George Karous - Global Graduate Associate at AstraZeneca (Tech Leadership Graduate scheme)
I studied at Durham University from 2016 to 2020. During my time I completed a BEng in General engineering, then a MSc in Advanced Mechanical Engineering. Whist studying at Durham I was able to gain skills in a large number of areas, not just in classical Engineering disciplines but also in core skills. For example, I developed my project management skills while managing a team in my masters design module, is which my team was tasked with designing an off-grid power system for a remote island. I gained industry experience when completing the Industrial Problem Solving module in my BEng degree, during which I completed an analysis project for Michell Bearings. These experiences not only improved my engineering capabilities, but also improved my employability.
In my opinion, a breadth of skills and knowledge is very attractive to employers. I’ve found that employers have been very interested in the range of experiences I have had through study at Durham, both academic and practical. I completed internships in commodity trading at Glencore, engineering research at Durham University and finance at Siemens Healthineers. I have also worked in a Medtech startup and most recently I have started on the Tech Leadership Graduate Scheme at AstraZeneca. Studying at Durham not only gave me the necessary skills for this work and allowed me to hone my interests, it also gave me the opportunity to pursue different career paths. You do not always know what path you want to go down when you graduate, but in my experience, studying Engineering at Durham gives you the freedom to explore different routes, because Durham Engineering graduates are in demand in many different fields. This has been crucial in all career decisions I have made after completing my degree.
Ryan Khan – Data Engineer at Kubrick Group
I graduated from Durham University in 2020 with a MEng in General Engineering, specialising in Electronic Engineering in my final two years of study. One aspect of Durham’s Engineering course that really stood out to me when applying, and that I am very grateful for today, is the generalised nature of the course itself. When looking at university courses, I mostly targeted Civil Engineering courses as I had completed work experience in this field, yet fast forward two years and I have specialised in Electronic Engineering, the polar opposite discipline to what I was initially applying for. This ability to get to grips with each of the separate disciplines across your first two years of study at Durham, and then make a better, more informed decision later on in your university career, is what distinguishes Durham from the majority of universities offering single-discipline engineering courses. I would not be doing the job I am today, and enjoying it so much, without this opportunity.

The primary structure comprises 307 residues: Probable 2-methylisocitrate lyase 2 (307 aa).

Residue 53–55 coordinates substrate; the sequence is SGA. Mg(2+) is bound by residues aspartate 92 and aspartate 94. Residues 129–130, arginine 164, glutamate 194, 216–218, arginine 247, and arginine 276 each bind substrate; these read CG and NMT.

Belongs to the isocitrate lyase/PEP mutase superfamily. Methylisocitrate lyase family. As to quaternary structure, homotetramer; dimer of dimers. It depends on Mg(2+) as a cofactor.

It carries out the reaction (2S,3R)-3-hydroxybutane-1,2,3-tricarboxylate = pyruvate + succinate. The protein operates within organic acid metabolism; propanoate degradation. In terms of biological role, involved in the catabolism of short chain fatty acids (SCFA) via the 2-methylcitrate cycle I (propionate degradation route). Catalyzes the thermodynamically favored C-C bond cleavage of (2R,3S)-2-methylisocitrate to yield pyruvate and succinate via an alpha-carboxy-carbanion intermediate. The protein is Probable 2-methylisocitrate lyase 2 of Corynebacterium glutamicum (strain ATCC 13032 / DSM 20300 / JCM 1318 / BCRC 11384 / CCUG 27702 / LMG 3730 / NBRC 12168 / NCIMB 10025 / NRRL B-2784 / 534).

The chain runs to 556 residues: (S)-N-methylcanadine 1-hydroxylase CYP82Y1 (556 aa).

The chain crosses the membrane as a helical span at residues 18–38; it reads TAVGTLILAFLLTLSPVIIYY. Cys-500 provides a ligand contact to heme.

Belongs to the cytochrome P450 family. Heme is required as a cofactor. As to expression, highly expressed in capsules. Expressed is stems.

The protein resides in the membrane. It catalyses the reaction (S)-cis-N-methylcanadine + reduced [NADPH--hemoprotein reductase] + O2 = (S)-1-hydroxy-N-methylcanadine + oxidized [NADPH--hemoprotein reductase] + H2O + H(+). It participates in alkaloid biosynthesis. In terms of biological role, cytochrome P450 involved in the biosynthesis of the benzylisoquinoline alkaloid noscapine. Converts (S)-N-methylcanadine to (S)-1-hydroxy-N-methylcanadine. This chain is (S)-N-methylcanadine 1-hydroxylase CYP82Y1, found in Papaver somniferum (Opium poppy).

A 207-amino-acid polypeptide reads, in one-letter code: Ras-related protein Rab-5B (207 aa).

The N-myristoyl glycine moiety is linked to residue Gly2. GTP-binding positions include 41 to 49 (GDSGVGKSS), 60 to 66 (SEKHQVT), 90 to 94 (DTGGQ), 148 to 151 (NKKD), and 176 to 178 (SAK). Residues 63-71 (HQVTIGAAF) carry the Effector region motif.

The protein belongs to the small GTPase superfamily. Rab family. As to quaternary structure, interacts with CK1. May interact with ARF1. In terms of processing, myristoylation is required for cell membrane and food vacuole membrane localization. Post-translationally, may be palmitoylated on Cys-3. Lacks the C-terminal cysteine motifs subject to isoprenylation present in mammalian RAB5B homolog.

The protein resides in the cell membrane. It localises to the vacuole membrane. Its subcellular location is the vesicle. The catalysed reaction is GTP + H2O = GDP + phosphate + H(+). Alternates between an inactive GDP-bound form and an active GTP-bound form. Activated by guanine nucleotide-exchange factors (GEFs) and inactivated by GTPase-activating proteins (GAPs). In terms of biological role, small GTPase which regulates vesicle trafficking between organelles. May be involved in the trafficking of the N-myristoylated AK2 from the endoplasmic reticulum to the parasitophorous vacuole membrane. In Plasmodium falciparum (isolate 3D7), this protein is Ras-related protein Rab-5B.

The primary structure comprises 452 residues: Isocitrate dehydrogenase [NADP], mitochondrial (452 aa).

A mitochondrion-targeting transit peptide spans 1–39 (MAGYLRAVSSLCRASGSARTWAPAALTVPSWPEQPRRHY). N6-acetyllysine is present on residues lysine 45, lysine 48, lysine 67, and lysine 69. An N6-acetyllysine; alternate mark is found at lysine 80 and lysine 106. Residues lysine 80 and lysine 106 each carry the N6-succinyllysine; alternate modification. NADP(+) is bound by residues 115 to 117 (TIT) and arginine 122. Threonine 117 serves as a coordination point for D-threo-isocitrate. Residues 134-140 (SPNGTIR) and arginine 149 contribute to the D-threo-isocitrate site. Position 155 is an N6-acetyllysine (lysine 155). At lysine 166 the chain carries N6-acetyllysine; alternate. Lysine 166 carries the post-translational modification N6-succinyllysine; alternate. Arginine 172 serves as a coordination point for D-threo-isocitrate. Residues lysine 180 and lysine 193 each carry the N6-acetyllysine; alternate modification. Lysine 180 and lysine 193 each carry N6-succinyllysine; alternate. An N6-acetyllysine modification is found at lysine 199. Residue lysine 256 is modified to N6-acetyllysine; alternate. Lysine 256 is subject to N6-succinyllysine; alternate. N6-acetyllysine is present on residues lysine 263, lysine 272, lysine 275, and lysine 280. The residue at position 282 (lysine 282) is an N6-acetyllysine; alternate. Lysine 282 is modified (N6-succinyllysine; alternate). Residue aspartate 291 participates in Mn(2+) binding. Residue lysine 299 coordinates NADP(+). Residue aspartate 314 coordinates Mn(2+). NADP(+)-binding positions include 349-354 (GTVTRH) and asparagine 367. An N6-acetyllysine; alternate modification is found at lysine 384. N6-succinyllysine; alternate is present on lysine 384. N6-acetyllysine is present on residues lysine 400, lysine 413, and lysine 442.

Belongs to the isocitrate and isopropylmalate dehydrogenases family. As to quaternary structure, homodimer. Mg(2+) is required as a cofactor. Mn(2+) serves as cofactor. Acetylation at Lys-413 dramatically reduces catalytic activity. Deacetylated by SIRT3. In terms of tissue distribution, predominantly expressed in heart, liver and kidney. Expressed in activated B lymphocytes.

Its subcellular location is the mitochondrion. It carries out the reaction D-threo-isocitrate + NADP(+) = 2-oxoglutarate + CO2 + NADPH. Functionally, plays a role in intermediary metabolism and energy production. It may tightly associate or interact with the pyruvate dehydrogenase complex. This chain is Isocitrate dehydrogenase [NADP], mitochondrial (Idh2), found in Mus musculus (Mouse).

The Engineering course offered at Durham also helped to develop some fundamental skills that are particularly valuable in the workplace – namely presentation and groupwork skills. The MEng General Engineering course offers design modules in the 2nd and 3rd year, and these act as a great opportunity to not only apply what you have been learning in lectures, but also learn how to manage projects, engage with stakeholders and build relationships within a team. Additionally, end-of-year group presentations are a really satisfying culmination of all the hard work that the team have put in over the year. It’s this development of core business skills that makes engineering students a very attractive prospect to employers when compared to other STEM students.
Regarding my time spent outside of academic studies, I enjoyed getting involved with the Durham University Electrical Motorsport team, who have built and raced solar cars across the world for the past 20+ years. The society itself provides a unique opportunity to test yourself with real-world mechanical and electrical engineering problems, and the team is always welcoming of new members. I spent my time running the outreach branch of the DUEM business team, predominantly organising and running events at local primary and secondary schools. This really helped to develop my leadership skills, and often acted as an interesting talking point in job interviews, as it was something that was a bit different from the norm.
In addition, I completed the Engineering into Schools module in my fourth and final year, and I would highly recommend the module to anyone interested. My time spent in a local secondary school was not only very rewarding, but also a welcome change in pace from the relentless nature of any final university year. Juggling multiple different responsibilities improved my time management skills, and also diversified my skillset, something that I believe is very important in order to stand out from your peers when applying for jobs.